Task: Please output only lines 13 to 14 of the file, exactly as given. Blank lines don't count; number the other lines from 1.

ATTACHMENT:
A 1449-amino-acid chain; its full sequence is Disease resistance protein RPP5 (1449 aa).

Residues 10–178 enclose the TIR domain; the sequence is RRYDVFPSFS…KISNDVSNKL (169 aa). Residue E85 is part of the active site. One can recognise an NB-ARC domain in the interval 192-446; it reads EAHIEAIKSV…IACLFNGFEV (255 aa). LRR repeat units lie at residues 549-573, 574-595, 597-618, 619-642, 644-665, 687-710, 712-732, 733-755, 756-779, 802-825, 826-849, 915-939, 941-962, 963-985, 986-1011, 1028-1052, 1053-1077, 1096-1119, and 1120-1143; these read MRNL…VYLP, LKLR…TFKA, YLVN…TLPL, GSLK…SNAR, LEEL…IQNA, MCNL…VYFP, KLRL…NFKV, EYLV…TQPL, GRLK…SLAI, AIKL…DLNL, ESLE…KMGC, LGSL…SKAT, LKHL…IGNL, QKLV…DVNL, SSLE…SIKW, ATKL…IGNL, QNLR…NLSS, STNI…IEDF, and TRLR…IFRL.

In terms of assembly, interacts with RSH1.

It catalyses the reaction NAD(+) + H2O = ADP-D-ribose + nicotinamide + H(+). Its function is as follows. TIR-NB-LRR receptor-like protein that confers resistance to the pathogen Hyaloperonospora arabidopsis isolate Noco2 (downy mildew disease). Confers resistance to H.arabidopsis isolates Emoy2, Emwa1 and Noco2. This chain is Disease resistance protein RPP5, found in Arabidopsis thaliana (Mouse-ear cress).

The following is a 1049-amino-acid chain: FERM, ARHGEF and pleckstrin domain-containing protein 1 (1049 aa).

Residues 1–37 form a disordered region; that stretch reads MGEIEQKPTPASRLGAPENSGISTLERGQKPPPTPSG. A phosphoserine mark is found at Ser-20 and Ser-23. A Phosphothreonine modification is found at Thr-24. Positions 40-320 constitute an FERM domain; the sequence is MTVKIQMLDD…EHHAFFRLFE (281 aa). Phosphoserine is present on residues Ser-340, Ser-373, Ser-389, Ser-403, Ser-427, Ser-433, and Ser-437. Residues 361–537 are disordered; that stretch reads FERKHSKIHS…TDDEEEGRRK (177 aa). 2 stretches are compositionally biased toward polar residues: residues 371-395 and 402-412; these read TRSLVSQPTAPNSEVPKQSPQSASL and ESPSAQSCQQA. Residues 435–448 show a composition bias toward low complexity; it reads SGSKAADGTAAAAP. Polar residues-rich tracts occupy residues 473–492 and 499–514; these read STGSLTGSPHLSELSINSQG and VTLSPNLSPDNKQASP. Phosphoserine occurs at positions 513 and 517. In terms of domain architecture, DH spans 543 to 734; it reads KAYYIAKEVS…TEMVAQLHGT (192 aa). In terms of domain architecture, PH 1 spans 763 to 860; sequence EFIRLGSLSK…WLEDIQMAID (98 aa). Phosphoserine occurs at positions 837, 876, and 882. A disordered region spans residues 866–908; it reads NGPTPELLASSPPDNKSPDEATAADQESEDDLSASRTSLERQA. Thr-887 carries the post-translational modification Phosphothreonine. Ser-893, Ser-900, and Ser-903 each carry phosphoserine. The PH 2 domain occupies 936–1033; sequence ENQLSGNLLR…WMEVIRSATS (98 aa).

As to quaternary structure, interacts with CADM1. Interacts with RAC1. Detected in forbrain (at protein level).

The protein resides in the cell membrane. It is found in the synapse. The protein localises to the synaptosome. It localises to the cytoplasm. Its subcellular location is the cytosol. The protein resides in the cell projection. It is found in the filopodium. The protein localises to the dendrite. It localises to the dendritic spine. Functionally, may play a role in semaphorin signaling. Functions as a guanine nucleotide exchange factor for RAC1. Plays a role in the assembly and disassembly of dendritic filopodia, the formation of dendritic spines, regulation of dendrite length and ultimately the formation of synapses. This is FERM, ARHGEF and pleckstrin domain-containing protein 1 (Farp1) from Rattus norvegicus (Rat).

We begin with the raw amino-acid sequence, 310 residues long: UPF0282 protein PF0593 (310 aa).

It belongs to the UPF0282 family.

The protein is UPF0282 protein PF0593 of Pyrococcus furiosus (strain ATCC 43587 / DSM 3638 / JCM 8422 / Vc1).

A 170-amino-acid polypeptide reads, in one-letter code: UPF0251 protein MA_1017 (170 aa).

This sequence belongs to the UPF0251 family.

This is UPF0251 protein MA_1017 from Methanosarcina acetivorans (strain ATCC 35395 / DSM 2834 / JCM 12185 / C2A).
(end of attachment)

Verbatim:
This sequence belongs to the UPF0251 family.

This is UPF0251 protein MA_1017 from Methanosarcina acetivorans (strain ATCC 35395 / DSM 2834 / JCM 12185 / C2A).